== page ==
The A-Z of patient care - 'C is for coughs and colds'

Continuing on with our A-Z of patient care, this week we bring you 'C is for coughs and colds'. Do you know how to keep your cold to yourself?

Some might say the season to be jolly is truly over with plummeting temperatures and crunchy leaves underfoot, pop-up Christmas markets gone back into hibernation and high-streets packed full of enthusiastic shoppers wielding credit cards chasing a January bargain. Ask a GP, and it’s likely that they’ll say actually, it’s the season of the common cold and their waiting room is filled daily with people of a snotty variety. It’s only when you can’t breathe out of your nose that you truly value your unobstructed nostrils. Whether it’s your mum’s remedy, or it’s your very own concoction, we often have a personalised approach to nursing ourselves back to health in time for our return to work after a festive break.

 

It’s fair to say most of us know what a cold is, and have definitely had more than just the one over the span of our lives. You’ve had a cough combined with an ever-so-attractive blocked or runny nose and a sore throat. If you have a high temperature, headache and aching muscles on top of the symptoms of a cold, you’ve really struck out and probably have flu.

 

 

Netflix and chill when ill

 

There is a silver-lining to being ill. Boxsets. After you’re done wallowing in self-pity and complaining about your impending sense of FOMO (‘Fear Of Missing Out’), you have the excuse to stay in your bed and watch all of the on-demand television you’ve missed. Contrary to your first instinct to go to the doctor and barter for a prescription for your cold, the best place for you is at home, firmly parked next to plenty of tissue for your leaky nose. You’ll need to be drinking plenty of fluids and healthy food (soups, fruit juice, and grapes spring to mind). If your head feels like it’s jammed firmly between two elevator doors, then over-the-counter paracetamol or ibuprofen should be able to dull the pain. Decongestant sprays, gargling salt water, and menthol sweets might also be helpful. There’s always a friendly pharmacist on hand to advise you, whether it’s for you, your child or your significant other.

 

Whilst the general advice to stay at home applies to most people, if a cold persists for more than three weeks, you should contact your GP. This is especially the case if your symptoms get worse, you have trouble breathing, experience chest pain or start coughing up bloodstained mucus. It’s important to keep an eye on children and the elderly as well as anyone who might have a lung-condition.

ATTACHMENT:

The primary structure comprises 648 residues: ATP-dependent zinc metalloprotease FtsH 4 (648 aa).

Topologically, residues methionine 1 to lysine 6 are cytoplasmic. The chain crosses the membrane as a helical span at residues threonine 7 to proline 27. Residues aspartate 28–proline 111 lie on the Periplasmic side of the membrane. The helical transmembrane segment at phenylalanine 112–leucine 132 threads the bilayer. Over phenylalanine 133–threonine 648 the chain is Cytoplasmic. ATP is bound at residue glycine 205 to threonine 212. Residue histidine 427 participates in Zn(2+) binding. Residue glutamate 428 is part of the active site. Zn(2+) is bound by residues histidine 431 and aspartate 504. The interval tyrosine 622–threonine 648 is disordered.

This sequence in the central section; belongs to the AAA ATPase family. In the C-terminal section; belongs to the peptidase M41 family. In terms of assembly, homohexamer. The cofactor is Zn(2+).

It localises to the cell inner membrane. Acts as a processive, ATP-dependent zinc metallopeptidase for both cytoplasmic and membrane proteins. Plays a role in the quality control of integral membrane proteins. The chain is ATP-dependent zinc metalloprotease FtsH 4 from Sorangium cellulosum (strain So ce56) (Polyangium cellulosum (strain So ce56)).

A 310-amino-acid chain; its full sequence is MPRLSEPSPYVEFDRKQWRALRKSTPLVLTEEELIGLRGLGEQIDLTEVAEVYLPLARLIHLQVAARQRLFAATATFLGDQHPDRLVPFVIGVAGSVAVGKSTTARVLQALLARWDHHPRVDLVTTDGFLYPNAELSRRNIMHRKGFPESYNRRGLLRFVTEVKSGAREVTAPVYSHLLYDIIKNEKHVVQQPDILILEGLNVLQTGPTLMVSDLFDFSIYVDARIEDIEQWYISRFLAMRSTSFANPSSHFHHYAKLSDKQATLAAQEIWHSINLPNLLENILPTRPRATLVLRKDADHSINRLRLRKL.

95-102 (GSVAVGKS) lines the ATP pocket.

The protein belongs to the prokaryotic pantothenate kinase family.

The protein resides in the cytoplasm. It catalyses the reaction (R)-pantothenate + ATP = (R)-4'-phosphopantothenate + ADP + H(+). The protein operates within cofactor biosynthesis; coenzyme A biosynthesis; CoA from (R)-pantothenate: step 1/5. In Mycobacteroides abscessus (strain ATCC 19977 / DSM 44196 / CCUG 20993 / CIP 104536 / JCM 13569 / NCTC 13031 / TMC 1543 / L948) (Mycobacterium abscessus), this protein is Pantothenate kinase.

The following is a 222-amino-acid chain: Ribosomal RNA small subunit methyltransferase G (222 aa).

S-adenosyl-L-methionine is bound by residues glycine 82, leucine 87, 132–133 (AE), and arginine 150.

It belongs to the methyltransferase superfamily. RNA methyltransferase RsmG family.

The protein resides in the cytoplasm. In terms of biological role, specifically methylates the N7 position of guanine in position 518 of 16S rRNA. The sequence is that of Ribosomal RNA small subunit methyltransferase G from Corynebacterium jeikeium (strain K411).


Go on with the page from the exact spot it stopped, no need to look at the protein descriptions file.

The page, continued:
Sharing isn’t always caring

 

Remember the last time you were on your daily commute, whether train, plane or automobile? Do you recall that person who was incessantly sniffing and sneezing, wiping their nose with their hand, and then touching all the surfaces around them? Don’t be that person. Even once you’re feeling better, you could still be contagious for two weeks. A virus can be caught just by touching a surface where droplets of infection lie, and then by touching your mouth, eyes or nose. People can spread a virus by coming into contact with the skin of someone else who is carrying a virus, or by inhaling tiny drops that are launched into the air if someone coughs or sneezes. Yes, it’s disgusting, but you wouldn’t want to be the reason behind a bus-load of coughing commuters.

 

  1. Never has it been so important to wash your hands regularly before you touch your mouth or face, and definitely before you touch any food.

 

  1. Cough and sneeze into a tissue, and not into your hands. Then throw it away straight away.

 

  1. Keep your own cup, plate and utensils until you’re fully recovered.

 

  1. Even your towels can spread your virus, so keep yours separate.

 

How can Vernacare help? We're experts when it comes to infection prevention with our single use system, and our emphasis on making sure we don't cross-contaminate between patients and between patients and staff. Our VernaClean range can also help to disinfect surfaces, making sure to limit the chance of passing on a virus to anyone else. On top of that, The World Health Organisation also offers great advice on hand-washing, and making sure that your hands are really as clean as you think they are.